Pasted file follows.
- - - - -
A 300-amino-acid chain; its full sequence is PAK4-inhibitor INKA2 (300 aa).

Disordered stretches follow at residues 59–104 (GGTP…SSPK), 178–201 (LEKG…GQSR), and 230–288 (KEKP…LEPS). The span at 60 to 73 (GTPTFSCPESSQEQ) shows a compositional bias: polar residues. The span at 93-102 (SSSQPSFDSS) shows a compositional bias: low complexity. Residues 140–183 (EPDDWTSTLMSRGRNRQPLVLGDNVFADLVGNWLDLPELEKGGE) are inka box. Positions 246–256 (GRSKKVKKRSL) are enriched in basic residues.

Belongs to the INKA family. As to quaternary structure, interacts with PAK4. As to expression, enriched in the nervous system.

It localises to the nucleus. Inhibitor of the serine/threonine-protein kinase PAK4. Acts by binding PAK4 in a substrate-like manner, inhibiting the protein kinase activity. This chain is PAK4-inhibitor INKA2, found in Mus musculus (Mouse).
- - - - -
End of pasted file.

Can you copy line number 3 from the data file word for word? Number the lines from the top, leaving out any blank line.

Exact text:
Belongs to the INKA family. As to quaternary structure, interacts with PAK4. As to expression, enriched in the nervous system.